Startup Success Trends in Small Business Beyond Five-Years: A Qualitative Research Study

Startup Success Trends in Small Business Beyond Five-Years: A Qualitative Research Study

Alvin Perry (Claremont Lincoln University, USA), Emad Rahim (Bellevue University, USA) and Bill Davis (Ashford University, USA)
DOI: 10.4018/978-1-7998-1760-4.ch079

Abstract

While entrepreneurs help to drive venture growth through business development in their respective cities, approximately 50% of new business ventures fail within the first 5 years of operation. Boss concluded that over 60% of entrepreneurs and small business owners fail within the first 6 years of doing business. This article examines some of the main factors that support early growth stage entrepreneurial sustainability for small business startups. In this article, entrepreneurship success factors, failure rates and sustainability are examined through qualitative research, expanding on factors identified in previous studies and applying them to different geographical areas. The results of this study can help reduce the number of small business failures by providing actionable knowledge to entrepreneurs in the start-up and early growth stages of business development.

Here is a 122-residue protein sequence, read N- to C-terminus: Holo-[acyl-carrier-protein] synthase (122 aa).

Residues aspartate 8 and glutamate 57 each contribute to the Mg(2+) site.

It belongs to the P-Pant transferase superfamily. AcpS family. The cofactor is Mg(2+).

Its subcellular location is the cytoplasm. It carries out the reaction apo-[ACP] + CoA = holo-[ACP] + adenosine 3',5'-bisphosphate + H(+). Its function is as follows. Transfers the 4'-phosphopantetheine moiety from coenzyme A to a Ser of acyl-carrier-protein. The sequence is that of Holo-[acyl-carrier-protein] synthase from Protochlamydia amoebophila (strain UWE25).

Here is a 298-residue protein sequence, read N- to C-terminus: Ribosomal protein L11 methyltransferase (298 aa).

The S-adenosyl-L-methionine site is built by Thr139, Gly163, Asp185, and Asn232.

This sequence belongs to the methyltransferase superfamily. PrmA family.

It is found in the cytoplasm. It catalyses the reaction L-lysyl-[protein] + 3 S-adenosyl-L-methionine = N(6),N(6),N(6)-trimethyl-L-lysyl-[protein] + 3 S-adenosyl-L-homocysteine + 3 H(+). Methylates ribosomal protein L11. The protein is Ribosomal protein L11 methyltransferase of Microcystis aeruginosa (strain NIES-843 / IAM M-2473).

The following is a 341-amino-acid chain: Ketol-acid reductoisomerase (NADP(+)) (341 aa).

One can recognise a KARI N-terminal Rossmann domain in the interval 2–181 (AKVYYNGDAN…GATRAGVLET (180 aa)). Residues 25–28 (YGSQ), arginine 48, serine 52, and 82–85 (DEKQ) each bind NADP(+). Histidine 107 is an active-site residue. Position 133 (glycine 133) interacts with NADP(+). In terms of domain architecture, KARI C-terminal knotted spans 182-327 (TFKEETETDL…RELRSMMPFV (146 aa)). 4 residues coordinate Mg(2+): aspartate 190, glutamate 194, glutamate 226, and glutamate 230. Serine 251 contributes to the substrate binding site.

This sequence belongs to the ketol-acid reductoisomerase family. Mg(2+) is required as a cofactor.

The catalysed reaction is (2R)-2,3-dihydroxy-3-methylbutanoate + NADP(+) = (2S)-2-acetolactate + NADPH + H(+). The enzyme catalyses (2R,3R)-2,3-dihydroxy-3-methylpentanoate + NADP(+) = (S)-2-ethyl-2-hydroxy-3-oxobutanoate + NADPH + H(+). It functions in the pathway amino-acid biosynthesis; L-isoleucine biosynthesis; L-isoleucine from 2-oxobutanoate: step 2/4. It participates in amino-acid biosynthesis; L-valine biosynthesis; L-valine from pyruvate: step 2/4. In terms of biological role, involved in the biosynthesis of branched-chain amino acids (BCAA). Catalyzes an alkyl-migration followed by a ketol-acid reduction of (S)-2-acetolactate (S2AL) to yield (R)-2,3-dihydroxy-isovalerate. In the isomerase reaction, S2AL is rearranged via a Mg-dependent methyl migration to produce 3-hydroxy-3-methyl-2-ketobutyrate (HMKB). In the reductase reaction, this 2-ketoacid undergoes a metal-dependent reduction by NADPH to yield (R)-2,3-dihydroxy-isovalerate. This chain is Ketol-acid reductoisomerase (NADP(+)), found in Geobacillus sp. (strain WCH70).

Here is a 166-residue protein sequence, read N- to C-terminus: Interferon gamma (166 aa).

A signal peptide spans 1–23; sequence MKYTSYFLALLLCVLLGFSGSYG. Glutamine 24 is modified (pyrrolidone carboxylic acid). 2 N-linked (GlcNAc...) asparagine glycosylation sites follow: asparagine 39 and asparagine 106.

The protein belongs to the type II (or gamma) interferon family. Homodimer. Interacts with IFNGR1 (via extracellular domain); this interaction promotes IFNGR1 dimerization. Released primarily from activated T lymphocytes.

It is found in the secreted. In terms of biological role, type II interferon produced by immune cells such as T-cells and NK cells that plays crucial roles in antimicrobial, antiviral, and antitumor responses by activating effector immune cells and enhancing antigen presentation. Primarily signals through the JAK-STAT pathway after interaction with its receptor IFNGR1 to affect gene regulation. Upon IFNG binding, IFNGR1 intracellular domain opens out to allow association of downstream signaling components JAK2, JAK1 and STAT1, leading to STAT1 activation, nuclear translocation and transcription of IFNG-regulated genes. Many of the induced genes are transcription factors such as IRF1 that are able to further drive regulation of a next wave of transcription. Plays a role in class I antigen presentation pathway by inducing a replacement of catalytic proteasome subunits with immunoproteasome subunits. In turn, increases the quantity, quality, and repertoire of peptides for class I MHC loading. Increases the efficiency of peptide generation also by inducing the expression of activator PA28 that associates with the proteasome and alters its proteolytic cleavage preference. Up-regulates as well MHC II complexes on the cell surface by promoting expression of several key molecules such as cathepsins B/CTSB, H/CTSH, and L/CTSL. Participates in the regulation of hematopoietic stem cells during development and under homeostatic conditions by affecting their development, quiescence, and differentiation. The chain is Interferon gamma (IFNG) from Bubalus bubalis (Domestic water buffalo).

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Background

The United States is currently recovering from the largest economic downturn since the Great Depression (Semoon, 2010). The government has had to step in and provide public funds to save big banks (Verschoor, 2010). The current and future economic environment may present a great opportunity for entrepreneurs to start businesses and sustain them, as there are always business problems to solve.

The issue addressed in this qualitative, phenomenological study is the high failure rate of small business entrepreneurs. All of the factors needed for success after 5 years in business was investigated. According to a report issued by the U.S. Department of Commerce (2009), 30% of startups fail in the first 2 years. Despite favorable research that may have supported small business success, the rate of failure is still rather high. Similarly, Boden and Headd (2002) noted that businesses fail 50% of the time after the fourth year of operations. The problem of small business failure has negatively affected the U.S. economy. This study may help to remedy the situation by providing new knowledge on sustainability that can reduce the number of small business failures.

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